Linen, that lovely, crisp fabric that when freshly laundered and ironed has an affect on me like no other fabric. Flax, from which linen is made, is one of the oldest agricultural plants in the world. Over 5000 years ago the Egyptians named it “woven moonlight”, due to its very singular beauty. So it would seem that I am not the only one who has observed the allure of this durable fabric. A little less poetic, but all the more apt, is its Latin name: “linum usitatissimum”.
Flax was grown in ancient Egypt as early as the 4th millennium BC, and was used extensively for tunics and gowns, as well as for the fine cloth bandages that were used to wrap mummies. As a testament to the strength of this fabric, when King Tut’s tomb was opened, his linen curtains were found completely intact. I’ll be sure to mention that at my next client meeting when they ask if linen is to delicate for window treatments.
During the Middle Ages linen remained a clothing staple. Linen was often used for underclothes because it was light, cool, comfortable, and very easy to wash. Both men’s and women’s coats and cloaks were often woven of linen, and many women’s dresses were made of linen woven at home on a loom. Again with its durability and the fact that people didn’t own closets full of clothing (except for the very wealthy) it was a very popular fabric.
Over time, expanding trade routes brought linen—and the cultivation of flax—to Europe, the Near East, and the Americas. Different weights and types of linen fabrics were developed for different uses.
But first the plant needed to be processed. The processing of flax is a mult-step process. The flax plant is either completely pulled out of the ground or cut close to the root, and the seeds are removed through a process called winnowing. Fibers are loosened from the plant stalk through the retting process which involves a wetting and then allowing a the plant to begin to disintegrate. It can be a rather malodorous process. Then the pulpy plants are ready for the scutching procedure. Scutching occurs between August and December, and involves removing the woody part of the stalk by crushing it between two rollers, leaving the fibers exposed. Shorter fibers are combed away, leaving only the long, desirable flax fibers behind.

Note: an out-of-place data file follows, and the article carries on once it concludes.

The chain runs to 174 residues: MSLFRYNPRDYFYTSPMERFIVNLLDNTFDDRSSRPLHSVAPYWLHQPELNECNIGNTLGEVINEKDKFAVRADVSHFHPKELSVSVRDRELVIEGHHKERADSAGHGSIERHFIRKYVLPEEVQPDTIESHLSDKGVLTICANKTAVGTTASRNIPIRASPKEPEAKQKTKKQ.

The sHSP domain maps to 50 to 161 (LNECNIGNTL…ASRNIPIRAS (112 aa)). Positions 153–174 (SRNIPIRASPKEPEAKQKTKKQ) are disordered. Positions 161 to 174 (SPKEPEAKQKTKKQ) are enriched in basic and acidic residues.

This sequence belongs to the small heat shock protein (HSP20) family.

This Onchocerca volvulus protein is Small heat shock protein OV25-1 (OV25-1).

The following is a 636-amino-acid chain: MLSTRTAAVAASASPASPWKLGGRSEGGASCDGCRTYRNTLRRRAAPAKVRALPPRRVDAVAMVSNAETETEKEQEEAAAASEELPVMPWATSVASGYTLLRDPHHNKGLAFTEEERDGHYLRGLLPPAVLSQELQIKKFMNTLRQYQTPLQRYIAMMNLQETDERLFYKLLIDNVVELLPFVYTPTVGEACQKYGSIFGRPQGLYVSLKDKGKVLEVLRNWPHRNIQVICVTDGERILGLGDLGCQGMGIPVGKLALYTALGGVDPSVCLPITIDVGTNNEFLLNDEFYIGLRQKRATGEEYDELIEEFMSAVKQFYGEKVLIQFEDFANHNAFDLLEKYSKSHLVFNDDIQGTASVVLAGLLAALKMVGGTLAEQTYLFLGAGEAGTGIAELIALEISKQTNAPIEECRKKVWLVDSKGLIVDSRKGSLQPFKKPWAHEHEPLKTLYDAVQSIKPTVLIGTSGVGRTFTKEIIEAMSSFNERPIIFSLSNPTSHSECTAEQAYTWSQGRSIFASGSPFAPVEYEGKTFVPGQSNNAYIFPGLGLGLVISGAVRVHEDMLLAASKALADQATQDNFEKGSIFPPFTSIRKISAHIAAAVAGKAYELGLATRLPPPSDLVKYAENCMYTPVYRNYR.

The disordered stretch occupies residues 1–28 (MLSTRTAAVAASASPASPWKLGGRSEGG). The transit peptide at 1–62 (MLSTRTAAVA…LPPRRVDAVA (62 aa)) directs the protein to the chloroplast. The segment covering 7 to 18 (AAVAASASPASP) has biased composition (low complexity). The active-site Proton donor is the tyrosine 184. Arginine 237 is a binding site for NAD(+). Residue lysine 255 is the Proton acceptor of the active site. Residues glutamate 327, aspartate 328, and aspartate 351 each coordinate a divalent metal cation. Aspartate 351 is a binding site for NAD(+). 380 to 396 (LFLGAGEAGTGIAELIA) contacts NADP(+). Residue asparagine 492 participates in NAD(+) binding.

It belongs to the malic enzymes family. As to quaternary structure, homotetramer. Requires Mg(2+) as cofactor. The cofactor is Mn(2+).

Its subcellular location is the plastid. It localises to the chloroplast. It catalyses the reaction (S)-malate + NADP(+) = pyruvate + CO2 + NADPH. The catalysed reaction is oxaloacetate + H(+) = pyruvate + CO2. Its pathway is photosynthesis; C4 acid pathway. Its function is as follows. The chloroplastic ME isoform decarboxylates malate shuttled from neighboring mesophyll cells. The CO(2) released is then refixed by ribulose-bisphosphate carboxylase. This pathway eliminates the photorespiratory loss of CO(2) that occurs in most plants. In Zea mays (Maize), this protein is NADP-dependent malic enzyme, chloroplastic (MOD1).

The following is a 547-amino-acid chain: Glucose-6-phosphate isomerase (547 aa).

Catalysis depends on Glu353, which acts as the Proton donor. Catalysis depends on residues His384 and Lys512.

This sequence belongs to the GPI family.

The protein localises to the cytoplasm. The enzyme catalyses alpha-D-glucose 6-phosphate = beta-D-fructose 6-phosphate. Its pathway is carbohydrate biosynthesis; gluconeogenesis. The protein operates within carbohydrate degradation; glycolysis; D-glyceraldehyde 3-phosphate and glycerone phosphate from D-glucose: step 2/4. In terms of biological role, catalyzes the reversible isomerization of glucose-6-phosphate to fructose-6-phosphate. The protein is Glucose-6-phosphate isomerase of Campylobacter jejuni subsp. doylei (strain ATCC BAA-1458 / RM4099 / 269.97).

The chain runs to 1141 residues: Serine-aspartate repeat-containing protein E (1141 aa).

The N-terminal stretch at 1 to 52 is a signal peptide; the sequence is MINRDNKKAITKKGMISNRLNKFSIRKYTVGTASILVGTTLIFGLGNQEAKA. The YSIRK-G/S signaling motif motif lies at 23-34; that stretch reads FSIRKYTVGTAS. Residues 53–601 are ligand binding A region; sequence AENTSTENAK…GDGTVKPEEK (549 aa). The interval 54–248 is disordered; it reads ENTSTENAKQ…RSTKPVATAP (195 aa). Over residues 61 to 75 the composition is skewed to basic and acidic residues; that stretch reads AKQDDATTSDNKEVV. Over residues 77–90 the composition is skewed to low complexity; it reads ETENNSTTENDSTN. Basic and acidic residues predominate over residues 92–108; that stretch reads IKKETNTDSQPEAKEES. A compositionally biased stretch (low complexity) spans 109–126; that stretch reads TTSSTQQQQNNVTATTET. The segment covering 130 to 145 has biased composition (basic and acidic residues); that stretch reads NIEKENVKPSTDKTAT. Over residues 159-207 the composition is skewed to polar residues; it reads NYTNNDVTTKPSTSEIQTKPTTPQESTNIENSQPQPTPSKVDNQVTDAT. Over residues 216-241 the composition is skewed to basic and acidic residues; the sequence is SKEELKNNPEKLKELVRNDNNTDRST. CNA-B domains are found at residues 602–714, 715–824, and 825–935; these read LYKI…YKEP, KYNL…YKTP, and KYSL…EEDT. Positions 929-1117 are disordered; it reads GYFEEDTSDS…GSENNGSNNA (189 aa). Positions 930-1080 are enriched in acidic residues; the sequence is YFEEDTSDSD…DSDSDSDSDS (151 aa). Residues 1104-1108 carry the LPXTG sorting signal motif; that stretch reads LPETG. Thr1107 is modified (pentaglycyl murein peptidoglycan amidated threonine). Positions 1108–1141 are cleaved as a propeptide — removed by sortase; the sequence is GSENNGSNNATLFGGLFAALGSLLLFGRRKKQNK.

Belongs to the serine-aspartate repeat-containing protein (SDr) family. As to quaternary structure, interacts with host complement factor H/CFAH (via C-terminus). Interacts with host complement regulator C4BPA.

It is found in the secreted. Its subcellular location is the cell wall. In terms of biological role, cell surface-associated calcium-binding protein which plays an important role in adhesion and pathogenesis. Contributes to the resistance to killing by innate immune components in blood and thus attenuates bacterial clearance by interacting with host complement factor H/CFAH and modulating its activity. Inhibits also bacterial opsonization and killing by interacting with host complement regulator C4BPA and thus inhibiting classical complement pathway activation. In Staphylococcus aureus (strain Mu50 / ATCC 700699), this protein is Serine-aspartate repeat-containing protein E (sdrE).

After the fibers have been separated and processed, they are typically spun into yarns and woven or knit into linen textiles. These textiles can then be bleached, dyed, printed on, or finished with a number of treatments or coatings.
It is then available for you to purchase and the next question becomes whether to purchase Irish linen or Belgium linen? Flax was grown in Ireland for many years before advanced agricultural methods and more suitable climate led to the concentration of quality flax cultivation in northern Europe (Most of the world crop of quality flax is now grown in Northern France, Belgium and the Netherlands). Since about the 1950’s to 1960’s the flax fiber for Irish Linen yarn has been, almost exclusively, imported from France, Belgium and the Netherlands. So it depends more on where the flax was grown, than where it was processed. There has been an influx of fibers grown in China but they are considered inferior compared to the Northern European flax.
Now as to its care…..Linen is one of the few fabrics that is stronger wet than dry. The fibers do not stretch and are resistant to damage from abrasion. However, because linen fibers have a very low elasticity, the fabric will eventually break if it is folded and ironed at the same place repeatedly.
Mildew, perspiration, and bleach can also damage the fabric, but it is resistant to moths and carpet beetles. Linen is relatively easy to take care of, since it resists dirt and stains, has no lint or pilling tendency, and can be dry-cleaned, machine-washed or steamed. It can withstand high temperatures, and has only moderate initial shrinkage.
Linen should not be dried too much by tumble drying: it is much easier to iron when damp because of its growth pattern. Linen wrinkles very easily, and so some more formal linen garments require ironing often, in order to maintain perfect smoothness. Nevertheless, the tendency to wrinkle is often considered part of the fabric’s particular “charm”.
Some of my favorite sources for bed linens are Rough Linen, Restoration Hardware, J.Samuel’s new linen collection, de Le Cuona, Loro Piana, and NC Souther linens.
Just last week I purchased a complete new set of linens for my bed. We spread them upon the bed and then I immediately jumped in. How can you not? It’s linen.